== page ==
Have you ever seen a living, featherless bird? It’s not an overly appealing sight, is it? But why do birds lose feathers? I’m not talking about plucked birds. I’m talking about birds that naturally lose their feathers. The variety of reasons birds lose feathers includes natural wear and tear, molting, and disease.
Let’s discuss these three reasons in-depth, why don’t we? Let’s also discuss if a bird’s feathers can grow back.
Why Do Birds Lose Feathers – Tackling the Reasons
Natural Wear and Tear
The first reason why all birds lose feathers is natural wear and tear. This first reason alone has many sub-reasons within it. The natural wear and tear on a bird’s feathers are due to many factors.
For example, a swamp sparrow will inevitably damage its feathers when it brushes its wings against the ragged vegetation. It often navigates through reedy marches; therefore, it constantly flies through plants and other vegetation.
Another example is the gull, which spends most of its time around beaches. The effects of the beating sun and the blowing sand undoubtedly damage the gull’s feathers.
Aside from the environment, living organisms (usually parasites) can damage bird feathers. Bacteria, mites, lice, and other living things feed off birds’ healthy, keratin-rich feathers.
These examples just go to show that birds will just naturally lose feathers as they use them. Feathers are just like human hair or animal fur. Sometimes, they just fall off.
Molting is another natural reason why birds lose feathers. When birds can no longer keep their feathers healthy through preening, they molt those feathers off. The molting process for birds replaces the feathers of their body.
For most songbirds, the pinnacle of molting is during late summer. At this time, every feather on a songbird’s body will be replaced.
Birds molt for two primary reasons. The first reason is that they are maturing. When birds mature into adulthood, they shed their baby feathers and grow feathers capable of more effective flight. Think of it like a human child losing its baby teeth and developing adult teeth.
The second reason birds molt is to combat parasites. If birds can’t keep up with the many parasites feeding off their feathers, the best they can do is to molt those feathers off.
The final reason why birds lose feathers is medical problems. The problems can be innumerable. Stress, viruses, bacteria, and even their environment can cause birds to lose feathers. Some factors may even induce birds to pluck their own feathers rather brutally.
Examples of diseases that cause birds to lose feathers are circovirus and polyomavirus. Circovirus is common among wild bird species. It primarily causes feather loss on the head and everywhere else on the body and wings.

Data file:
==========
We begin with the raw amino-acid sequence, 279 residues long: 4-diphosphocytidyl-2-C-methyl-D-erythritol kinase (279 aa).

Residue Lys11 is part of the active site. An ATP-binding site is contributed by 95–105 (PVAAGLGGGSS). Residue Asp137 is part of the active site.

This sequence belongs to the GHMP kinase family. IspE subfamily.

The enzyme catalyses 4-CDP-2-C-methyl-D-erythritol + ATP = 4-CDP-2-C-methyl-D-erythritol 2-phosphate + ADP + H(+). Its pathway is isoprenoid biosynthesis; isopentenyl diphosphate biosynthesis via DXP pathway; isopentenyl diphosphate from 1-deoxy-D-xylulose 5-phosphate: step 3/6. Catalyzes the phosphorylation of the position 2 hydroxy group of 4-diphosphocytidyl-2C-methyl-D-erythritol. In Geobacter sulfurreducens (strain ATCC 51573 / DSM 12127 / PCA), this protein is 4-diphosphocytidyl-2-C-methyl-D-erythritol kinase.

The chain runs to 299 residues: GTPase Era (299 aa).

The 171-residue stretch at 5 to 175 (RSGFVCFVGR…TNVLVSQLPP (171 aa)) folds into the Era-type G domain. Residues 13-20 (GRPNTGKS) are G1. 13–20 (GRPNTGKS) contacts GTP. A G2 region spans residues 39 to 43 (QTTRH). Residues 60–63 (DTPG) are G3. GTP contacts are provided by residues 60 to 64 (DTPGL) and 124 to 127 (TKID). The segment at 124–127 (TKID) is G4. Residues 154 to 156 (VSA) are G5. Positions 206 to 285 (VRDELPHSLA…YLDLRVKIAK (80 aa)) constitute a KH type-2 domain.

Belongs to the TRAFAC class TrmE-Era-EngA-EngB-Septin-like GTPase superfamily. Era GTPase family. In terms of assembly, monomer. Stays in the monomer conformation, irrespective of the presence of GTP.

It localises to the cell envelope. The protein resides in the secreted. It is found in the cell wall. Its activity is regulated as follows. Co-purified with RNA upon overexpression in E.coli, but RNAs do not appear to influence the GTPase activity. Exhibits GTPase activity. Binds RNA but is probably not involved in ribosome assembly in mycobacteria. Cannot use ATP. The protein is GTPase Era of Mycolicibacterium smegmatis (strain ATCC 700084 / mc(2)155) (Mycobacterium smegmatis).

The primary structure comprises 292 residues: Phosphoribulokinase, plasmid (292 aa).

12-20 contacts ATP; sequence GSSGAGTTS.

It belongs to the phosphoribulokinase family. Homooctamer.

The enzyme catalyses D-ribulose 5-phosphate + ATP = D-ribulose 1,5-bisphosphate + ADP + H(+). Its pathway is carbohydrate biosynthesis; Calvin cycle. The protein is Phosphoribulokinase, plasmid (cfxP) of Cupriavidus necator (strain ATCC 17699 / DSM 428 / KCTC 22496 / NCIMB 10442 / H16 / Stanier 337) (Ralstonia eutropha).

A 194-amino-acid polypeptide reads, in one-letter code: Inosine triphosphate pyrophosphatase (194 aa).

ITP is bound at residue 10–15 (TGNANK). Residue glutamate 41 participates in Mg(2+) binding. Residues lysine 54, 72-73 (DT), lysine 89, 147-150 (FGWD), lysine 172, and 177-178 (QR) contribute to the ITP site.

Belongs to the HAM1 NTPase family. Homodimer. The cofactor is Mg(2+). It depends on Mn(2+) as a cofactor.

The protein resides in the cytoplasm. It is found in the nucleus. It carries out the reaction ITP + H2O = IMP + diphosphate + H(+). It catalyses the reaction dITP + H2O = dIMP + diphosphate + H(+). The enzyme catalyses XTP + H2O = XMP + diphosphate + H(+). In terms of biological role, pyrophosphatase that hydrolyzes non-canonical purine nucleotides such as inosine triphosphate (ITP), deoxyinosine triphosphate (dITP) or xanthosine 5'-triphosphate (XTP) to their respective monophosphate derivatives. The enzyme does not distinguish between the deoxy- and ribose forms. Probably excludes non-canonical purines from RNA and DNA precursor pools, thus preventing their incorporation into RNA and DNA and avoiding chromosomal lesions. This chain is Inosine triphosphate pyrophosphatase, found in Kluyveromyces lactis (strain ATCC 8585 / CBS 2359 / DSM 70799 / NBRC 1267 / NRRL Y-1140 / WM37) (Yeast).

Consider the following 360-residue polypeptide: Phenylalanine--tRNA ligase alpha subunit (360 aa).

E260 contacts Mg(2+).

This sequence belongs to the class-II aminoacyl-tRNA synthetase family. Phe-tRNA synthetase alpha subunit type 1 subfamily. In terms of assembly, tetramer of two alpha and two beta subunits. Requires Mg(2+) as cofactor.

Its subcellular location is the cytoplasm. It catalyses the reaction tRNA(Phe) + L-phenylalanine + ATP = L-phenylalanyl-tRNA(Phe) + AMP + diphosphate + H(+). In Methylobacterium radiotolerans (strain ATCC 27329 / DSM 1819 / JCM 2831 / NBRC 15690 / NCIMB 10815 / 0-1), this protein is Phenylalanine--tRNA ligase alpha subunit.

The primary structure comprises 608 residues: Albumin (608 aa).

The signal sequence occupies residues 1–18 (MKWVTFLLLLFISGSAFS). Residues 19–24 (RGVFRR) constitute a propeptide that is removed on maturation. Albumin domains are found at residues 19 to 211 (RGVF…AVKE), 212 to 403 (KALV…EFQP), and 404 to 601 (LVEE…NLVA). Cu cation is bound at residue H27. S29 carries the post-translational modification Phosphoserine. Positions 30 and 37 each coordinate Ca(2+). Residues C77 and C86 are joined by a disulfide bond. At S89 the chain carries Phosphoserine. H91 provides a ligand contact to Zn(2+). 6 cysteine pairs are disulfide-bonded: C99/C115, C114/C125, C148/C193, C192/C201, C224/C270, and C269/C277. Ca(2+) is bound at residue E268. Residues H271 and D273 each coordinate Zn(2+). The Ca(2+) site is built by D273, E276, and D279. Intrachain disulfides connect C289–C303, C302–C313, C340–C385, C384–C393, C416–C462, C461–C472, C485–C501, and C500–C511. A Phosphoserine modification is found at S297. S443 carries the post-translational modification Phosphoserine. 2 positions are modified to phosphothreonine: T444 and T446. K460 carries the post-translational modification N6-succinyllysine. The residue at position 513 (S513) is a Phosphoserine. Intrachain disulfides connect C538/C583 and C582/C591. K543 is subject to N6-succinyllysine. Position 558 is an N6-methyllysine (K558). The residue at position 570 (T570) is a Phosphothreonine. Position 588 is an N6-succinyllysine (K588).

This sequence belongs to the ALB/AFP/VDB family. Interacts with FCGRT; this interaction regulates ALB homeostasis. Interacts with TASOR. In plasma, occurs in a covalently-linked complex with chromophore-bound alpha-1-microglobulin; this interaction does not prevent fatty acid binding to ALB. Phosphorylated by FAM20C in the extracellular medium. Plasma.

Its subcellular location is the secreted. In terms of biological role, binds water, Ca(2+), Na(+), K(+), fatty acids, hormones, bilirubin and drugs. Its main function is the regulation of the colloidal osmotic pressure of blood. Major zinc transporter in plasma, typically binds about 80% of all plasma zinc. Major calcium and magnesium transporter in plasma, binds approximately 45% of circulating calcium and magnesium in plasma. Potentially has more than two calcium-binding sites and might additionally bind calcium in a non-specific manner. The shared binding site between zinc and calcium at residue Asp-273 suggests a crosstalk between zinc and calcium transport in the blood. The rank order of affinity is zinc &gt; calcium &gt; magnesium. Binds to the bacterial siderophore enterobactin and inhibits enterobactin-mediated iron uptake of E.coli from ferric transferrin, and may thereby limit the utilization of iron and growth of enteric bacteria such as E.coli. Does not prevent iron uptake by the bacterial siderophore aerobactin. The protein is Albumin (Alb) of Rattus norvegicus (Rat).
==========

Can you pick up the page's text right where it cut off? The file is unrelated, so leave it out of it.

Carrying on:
Polyomavirus is a DNA virus common for many animals. It is usually present among animals with a weak immune system. Birds infected with this virus often manifest symptoms through radical feather loss.
Other skin infections caused by bacteria or yeasts will damage a bird’s ability to retain its feathers. If a bird has a glaring bald patch, its problem is probably disease.
Do Bird Feathers Grow Back?
If the reason why a bird lost its feathers is natural, then yes, the feathers will grow back. Causes such as natural wear and tear on the feather itself and molting do not make feather loss permanent. Sooner or later, their feathers will grow back.
When birds lose feathers because of natural molting, they will regrow in just about a month. A bird will only lose a feather during molting because its replacement is already developing and well on the way. So, once the old feather drops, the new feather will take its place soon.
However, if the cause of feather loss is not natural, there’s a chance that the feathers will not grow back. Parasites, abnormal plucking or molting, and diseases can permanently damage a bird’s feather follicles. For example, if a bird purposefully plucks out a healthy feather with force, it may damage the skin and the follicle.
Feathers are very similar to human hair; they grow from a follicle. But if the follicle is damaged beyond the body’s capability to repair, it won’t be able to produce hair, or in a bird’s case, feathers. In such cases, feather loss is permanent.
But sometimes, a bird’s feather follicle is still repairable even if damaged. However, the repairs on the follicles will delay the development and regrowth of new feathers. The more nutrition conducive to feather regrowth that the bird gets, the faster its recovery will be, and the quicker the feathers will grow.
Why do birds lose feathers? The three primary reasons birds lose feathers are natural wear and tear, molting, and disease. Wear and tear happen due to the bird’s interaction with nature or organisms. Molting occurs when the bird matures into adulthood or can’t keep up with parasites. Diseases are caused by stress, viruses, bacteria, and more.
Do bird feathers grow back? If a bird loses feathers due to wear and tear or molting, the feathers will surely grow back. But if the feather follicles are damaged by disease, the bird’s feathers may or may not grow back depending on the severity of the damage.